ADA Compliant Websites

Adirondack Website Design

Accessibility is about creating
a website that works
for everyone.


It should be.

It’s not only the right thing to do, it’s the law.

Website Accessibility Audit

Don't forget to ask about our Website Accessibility Audits to find out where you stand regarding your website's being in compliance with the American's with Disabilities Act (the "ADA").

Young woman wearing red sweater writing letter using a computer and assistive technology

Time to Read: 30 Minutes

For Adirondack Website Design, ADA compliant, accessible websites are not a “different” kind of website, they are the only kind of website that we develop. This page will help explain why that is so and that accessible websites can be as artistic, aesthetically pleasing and functional as websites that are not accessible.

Moreover, because an accessible website looks and works just as well as a non-accessible website (to users who don’t rely on accessibility technology) and that the ethical and legal penalties are so significant for not having one, that there is no reason a business should neglect this critical component to their web presence.

This article was written as an overview in response to the many questions we have received about websites having to comply with the ADA. We have conducted a great deal of research on this subject so if you’re interested in more detailed information please click on any of the page and article links below.

If You Already Own A Website

All website owners should test their websites for accessibility and not rely on third party vendors or developers to ensure compliance. We highly recommend the Utah State University’s WAVE Web Accessibility Evaluation Tool, the most recognized free website accessibility evaluation tool available today.

In order to achieve compliance all pages of your website should have a WAVE evaluation rating of zero errors and zero contrast errors. Alerts and other results need to be addressed on a case-by-case basis as some may be important while others may be cautionary.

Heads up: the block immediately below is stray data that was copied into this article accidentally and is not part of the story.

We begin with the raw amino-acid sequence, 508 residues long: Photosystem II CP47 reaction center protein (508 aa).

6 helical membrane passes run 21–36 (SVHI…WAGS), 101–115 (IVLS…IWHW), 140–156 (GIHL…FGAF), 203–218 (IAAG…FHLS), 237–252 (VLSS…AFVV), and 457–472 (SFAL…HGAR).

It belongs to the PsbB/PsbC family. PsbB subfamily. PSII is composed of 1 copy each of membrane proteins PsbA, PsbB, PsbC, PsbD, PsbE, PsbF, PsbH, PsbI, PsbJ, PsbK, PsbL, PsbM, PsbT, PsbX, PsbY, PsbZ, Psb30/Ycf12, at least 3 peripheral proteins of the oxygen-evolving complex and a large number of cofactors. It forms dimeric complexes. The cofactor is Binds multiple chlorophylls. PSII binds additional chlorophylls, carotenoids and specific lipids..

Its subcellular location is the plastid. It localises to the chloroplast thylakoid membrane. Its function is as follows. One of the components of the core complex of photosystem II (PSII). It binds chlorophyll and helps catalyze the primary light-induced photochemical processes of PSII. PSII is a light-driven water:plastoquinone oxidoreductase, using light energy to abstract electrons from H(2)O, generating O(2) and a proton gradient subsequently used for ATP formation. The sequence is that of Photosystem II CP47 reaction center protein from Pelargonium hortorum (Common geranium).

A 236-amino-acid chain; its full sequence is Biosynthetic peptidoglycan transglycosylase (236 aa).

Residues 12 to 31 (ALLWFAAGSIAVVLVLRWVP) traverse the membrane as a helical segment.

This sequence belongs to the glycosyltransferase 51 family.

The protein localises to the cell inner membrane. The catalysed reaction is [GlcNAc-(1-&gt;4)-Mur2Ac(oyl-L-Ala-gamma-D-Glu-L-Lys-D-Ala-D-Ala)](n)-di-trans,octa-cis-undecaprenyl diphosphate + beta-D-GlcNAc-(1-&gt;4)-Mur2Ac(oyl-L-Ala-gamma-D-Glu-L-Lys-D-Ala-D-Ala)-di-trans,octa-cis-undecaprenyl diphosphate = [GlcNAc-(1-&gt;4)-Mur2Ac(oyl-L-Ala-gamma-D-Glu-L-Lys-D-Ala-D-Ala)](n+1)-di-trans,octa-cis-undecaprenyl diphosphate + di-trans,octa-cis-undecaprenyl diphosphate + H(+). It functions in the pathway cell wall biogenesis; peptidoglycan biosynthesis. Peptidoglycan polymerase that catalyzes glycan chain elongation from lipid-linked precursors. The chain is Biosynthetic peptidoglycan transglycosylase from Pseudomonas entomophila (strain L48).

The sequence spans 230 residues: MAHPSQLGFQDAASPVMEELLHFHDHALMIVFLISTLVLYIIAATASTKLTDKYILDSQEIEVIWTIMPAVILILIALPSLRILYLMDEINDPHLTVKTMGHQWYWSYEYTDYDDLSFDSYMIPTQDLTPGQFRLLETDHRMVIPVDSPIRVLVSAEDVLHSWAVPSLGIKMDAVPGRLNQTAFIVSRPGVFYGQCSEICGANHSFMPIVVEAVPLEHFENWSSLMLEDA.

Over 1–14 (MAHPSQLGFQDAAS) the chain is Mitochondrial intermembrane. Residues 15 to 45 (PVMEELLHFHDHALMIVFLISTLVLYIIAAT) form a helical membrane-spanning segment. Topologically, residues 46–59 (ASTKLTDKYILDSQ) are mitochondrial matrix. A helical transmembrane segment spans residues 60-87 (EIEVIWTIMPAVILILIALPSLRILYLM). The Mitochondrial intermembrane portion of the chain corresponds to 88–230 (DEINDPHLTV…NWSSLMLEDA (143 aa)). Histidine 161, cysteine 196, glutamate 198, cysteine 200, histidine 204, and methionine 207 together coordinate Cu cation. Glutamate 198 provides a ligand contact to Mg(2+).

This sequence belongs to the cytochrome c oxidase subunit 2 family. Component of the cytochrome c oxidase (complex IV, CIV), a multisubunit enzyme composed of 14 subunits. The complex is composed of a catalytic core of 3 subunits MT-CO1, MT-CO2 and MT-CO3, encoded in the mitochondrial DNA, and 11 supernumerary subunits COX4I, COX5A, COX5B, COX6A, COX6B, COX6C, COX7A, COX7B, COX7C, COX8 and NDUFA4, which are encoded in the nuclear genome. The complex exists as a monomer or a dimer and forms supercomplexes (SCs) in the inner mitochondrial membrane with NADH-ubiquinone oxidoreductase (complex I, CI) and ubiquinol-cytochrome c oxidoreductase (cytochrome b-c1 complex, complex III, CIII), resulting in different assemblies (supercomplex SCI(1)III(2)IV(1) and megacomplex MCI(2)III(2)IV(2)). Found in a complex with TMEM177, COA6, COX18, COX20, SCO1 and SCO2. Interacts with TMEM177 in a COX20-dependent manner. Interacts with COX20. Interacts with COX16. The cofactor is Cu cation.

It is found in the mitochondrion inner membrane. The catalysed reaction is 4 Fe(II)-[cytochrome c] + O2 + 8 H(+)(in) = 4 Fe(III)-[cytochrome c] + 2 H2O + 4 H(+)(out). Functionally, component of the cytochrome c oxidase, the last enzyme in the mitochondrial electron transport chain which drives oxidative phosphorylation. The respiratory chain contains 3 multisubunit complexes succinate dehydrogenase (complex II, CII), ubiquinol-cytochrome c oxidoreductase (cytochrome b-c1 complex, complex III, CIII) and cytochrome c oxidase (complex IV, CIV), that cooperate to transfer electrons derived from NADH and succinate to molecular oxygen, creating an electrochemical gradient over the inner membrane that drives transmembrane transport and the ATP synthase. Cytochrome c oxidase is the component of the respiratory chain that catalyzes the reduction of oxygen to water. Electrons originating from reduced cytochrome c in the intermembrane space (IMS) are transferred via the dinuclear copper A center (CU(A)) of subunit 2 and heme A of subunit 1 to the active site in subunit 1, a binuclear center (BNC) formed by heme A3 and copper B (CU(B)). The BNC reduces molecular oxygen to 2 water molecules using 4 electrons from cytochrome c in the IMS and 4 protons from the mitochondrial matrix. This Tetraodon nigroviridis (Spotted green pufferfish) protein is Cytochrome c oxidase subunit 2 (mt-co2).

“New York leads the country in ADA Title III lawsuits for many reasons, but there’s one sure way to avoid them all: make your website and all digital content accessible.” Equidox, Nina Overdorff, February 24, 2021

A process, not a product

At Adirondack Website Design, accessibility and compliance is a process not a product.

We all want to be welcoming and to have our websites viewable by everyone. Sometimes website accessibility for the disabled is overlooked and website owners with the best of intentions have sites that cannot be equally accessed by those with certain disabilities.

Man with a beard using screen reader accessible technology to access a website.

While ADA compliant websites might once have been thought of as “just a nice thing to do”, and of course it is much more than that, United States Federal courts across the country from New York to Texas, California to Florida have ruled that the Americans with Disabilities Act (the “ADA”) requires website owners to make their websites accessible to those with visual and hearing impairments.

The ADA may sound familiar as it is the same set of 30 year old Federal laws that requires access ramps, doors wide enough for wheelchair access and handicap parking spaces that you see at businesses, theaters, local government buildings, parks and other public places in your neighborhood. As a Federal law the ADA applies to everyone in every state, county, city, town and village in the United States. The only lawful exceptions are for religious institutions and clubs that are not open to the public (private clubs).

While websites cannot provide physical devices for disabled access like wheelchair ramps and special parking spaces Federal courts have ruled that websites are required to provide their digital equivalents.